Foreword by Tim O’Reilly
Edwin Schlossberg once said “The skill of writing is to create a context in which other people can think.” And oh, how we need that skill today!
In times of transition and upheaval, we are literally “off the map” of past experience that is our normal guide to what to expect and how to think about it. It’s at times like these that we need context-setters to shape how we understand and think about the changes facing us.
It was clear from the first that Cory Doctorow is one of the great context-setters of our generation, helping us all to understand the implications of the technology being unleashed around us. We are fortunate that unlike many who practice this trade, who look backward
From his first novel, Down and Out in the Magic Kingdom, to his latest, For the Win, Cory helps us make sense of the world that is unfolding. The ideas behind his stories are tools to think with about hard problems in futures few are even prescient enough to predict. What kind of economy might we build when physical goods are virtually free? Might we see labor unions in MMORPGs? How might young adults foil the surveillance society?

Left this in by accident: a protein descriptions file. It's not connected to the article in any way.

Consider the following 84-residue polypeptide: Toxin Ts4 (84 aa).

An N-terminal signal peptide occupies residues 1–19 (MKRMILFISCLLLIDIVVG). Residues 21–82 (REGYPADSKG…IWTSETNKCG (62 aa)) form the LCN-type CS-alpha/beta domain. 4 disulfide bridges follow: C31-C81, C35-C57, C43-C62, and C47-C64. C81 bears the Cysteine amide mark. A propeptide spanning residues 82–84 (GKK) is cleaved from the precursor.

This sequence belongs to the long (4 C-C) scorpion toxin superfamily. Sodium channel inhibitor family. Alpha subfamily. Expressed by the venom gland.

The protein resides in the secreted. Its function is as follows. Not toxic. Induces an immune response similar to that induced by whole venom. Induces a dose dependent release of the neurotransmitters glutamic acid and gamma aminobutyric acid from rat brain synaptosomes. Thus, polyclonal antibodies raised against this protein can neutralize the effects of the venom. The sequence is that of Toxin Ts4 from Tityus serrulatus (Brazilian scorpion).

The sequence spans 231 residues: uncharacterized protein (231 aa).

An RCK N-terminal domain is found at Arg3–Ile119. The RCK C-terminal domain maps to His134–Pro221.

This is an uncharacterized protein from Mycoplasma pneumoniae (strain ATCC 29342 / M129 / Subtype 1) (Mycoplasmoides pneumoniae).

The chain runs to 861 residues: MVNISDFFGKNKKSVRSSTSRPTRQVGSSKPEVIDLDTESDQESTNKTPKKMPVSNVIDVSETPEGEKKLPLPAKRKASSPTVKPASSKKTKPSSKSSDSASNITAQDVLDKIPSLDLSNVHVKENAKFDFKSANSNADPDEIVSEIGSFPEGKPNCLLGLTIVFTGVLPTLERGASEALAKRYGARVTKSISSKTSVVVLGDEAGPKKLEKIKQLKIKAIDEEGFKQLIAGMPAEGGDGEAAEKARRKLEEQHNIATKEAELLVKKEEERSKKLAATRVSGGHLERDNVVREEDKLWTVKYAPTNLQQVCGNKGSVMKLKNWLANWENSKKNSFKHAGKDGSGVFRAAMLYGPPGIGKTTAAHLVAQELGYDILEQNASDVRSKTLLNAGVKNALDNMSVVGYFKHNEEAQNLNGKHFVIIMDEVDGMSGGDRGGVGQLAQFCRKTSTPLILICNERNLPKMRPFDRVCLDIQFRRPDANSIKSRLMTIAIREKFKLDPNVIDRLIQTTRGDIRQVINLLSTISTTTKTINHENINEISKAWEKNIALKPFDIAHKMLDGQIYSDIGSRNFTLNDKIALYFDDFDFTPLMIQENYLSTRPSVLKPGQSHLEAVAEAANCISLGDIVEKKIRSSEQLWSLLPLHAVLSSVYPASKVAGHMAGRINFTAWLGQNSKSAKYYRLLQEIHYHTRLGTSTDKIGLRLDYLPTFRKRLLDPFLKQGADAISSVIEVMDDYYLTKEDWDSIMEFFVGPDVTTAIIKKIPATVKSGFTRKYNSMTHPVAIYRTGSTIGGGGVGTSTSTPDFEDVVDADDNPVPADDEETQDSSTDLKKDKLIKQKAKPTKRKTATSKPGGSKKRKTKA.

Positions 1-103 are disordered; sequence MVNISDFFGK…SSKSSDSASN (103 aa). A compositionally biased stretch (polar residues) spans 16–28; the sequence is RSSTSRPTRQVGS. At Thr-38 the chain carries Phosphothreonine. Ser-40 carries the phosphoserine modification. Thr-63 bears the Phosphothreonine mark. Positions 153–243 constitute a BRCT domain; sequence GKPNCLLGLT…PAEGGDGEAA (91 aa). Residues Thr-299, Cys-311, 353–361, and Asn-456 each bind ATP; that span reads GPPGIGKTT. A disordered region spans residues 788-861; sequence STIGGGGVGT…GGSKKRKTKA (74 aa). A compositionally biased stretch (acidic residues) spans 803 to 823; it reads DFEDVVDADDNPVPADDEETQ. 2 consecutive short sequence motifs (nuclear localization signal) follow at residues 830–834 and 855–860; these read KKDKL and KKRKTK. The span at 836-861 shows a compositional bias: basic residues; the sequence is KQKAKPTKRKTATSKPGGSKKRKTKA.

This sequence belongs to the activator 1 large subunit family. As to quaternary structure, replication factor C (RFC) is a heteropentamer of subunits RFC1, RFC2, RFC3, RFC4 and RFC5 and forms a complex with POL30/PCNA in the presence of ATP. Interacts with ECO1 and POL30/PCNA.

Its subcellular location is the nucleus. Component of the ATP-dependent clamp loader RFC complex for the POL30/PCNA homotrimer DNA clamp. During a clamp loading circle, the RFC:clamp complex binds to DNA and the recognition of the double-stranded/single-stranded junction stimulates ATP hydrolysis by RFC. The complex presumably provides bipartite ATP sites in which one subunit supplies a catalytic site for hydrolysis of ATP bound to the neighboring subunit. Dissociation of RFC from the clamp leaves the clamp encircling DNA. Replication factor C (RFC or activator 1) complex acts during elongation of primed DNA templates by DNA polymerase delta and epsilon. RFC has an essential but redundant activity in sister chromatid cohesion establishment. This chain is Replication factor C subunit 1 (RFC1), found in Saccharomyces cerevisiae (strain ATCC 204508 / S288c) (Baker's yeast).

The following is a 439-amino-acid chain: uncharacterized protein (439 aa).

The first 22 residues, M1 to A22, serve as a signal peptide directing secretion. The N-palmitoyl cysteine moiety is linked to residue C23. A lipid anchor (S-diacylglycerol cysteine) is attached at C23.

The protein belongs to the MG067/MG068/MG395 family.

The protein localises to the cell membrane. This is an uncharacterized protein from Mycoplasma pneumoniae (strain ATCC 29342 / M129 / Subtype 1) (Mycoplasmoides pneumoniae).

Like Cory, I live in the future, or what might appear to be the future to those who aren’t yet aware of how the world has already moved on. I am surrounded by software developers, innovators, and entrepreneurs, each of whom is building elements of a new world. Yet even those who are at the cutting edge of technology need a context to think in. It’s easy for them to get caught up in trivialities—in building the next generation of consumer applications, in creating shiny toys rather than services of enduring value.
And it’s here that Cory’s profound moral sense comes to the fore. He is passionate about the potential of technology to build a better world, and evangelical about our responsibility to make it so.
And if each of Cory’s novels and stories is packed with insight about possible futures, his essays are, if possible, an even more pure dose. Here is your chance to see a humane and thoughtful mind coming to grips with life as it is now, and as it is becoming.
Cory’s writing is didactic in the best sense. Each of his stories or essays teaches us something, often many things, about the world to come and what we need to know to survive and prosper in it. They teach entertainingly, but they do teach. Are you ready to learn?
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It’s not that Cory is being outrageous to be outrageous—it’s that he realizes that the context of our lives is change. Share this:TwitterPinterestStumbleUponGoogle
John Scalzi, author of Old Man’s War